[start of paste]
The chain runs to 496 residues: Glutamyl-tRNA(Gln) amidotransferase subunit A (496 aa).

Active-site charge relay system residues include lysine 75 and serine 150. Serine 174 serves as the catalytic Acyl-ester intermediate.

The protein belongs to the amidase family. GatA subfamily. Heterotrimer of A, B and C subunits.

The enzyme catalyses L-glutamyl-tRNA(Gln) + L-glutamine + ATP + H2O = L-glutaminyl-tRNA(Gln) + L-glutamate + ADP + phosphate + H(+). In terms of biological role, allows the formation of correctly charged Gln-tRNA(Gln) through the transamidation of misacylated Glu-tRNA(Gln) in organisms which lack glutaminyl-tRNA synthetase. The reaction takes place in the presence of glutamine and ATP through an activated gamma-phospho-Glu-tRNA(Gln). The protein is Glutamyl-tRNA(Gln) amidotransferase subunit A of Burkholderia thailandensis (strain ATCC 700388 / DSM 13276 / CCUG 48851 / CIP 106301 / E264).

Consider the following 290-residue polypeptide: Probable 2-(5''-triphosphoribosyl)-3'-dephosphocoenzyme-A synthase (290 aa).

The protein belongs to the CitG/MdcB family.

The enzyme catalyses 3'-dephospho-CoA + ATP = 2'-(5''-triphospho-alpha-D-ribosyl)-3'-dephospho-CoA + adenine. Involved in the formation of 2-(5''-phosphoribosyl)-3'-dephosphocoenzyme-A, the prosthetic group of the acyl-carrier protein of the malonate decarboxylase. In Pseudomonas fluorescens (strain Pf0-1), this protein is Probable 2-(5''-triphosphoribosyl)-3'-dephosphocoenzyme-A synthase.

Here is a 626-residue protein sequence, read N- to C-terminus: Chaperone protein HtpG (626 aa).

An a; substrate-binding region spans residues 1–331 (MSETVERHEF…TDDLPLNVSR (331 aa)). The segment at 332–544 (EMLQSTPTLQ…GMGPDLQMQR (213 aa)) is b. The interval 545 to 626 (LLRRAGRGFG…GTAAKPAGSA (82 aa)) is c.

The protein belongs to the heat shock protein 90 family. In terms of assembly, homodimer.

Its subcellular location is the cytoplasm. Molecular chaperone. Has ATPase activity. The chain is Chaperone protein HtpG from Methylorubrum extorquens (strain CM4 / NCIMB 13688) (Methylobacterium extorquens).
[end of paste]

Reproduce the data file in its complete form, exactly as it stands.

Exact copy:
The chain runs to 496 residues: Glutamyl-tRNA(Gln) amidotransferase subunit A (496 aa).

Active-site charge relay system residues include lysine 75 and serine 150. Serine 174 serves as the catalytic Acyl-ester intermediate.

The protein belongs to the amidase family. GatA subfamily. Heterotrimer of A, B and C subunits.

The enzyme catalyses L-glutamyl-tRNA(Gln) + L-glutamine + ATP + H2O = L-glutaminyl-tRNA(Gln) + L-glutamate + ADP + phosphate + H(+). In terms of biological role, allows the formation of correctly charged Gln-tRNA(Gln) through the transamidation of misacylated Glu-tRNA(Gln) in organisms which lack glutaminyl-tRNA synthetase. The reaction takes place in the presence of glutamine and ATP through an activated gamma-phospho-Glu-tRNA(Gln). The protein is Glutamyl-tRNA(Gln) amidotransferase subunit A of Burkholderia thailandensis (strain ATCC 700388 / DSM 13276 / CCUG 48851 / CIP 106301 / E264).

Consider the following 290-residue polypeptide: Probable 2-(5''-triphosphoribosyl)-3'-dephosphocoenzyme-A synthase (290 aa).

The protein belongs to the CitG/MdcB family.

The enzyme catalyses 3'-dephospho-CoA + ATP = 2'-(5''-triphospho-alpha-D-ribosyl)-3'-dephospho-CoA + adenine. Involved in the formation of 2-(5''-phosphoribosyl)-3'-dephosphocoenzyme-A, the prosthetic group of the acyl-carrier protein of the malonate decarboxylase. In Pseudomonas fluorescens (strain Pf0-1), this protein is Probable 2-(5''-triphosphoribosyl)-3'-dephosphocoenzyme-A synthase.

Here is a 626-residue protein sequence, read N- to C-terminus: Chaperone protein HtpG (626 aa).

An a; substrate-binding region spans residues 1–331 (MSETVERHEF…TDDLPLNVSR (331 aa)). The segment at 332–544 (EMLQSTPTLQ…GMGPDLQMQR (213 aa)) is b. The interval 545 to 626 (LLRRAGRGFG…GTAAKPAGSA (82 aa)) is c.

The protein belongs to the heat shock protein 90 family. In terms of assembly, homodimer.

Its subcellular location is the cytoplasm. Molecular chaperone. Has ATPase activity. The chain is Chaperone protein HtpG from Methylorubrum extorquens (strain CM4 / NCIMB 13688) (Methylobacterium extorquens).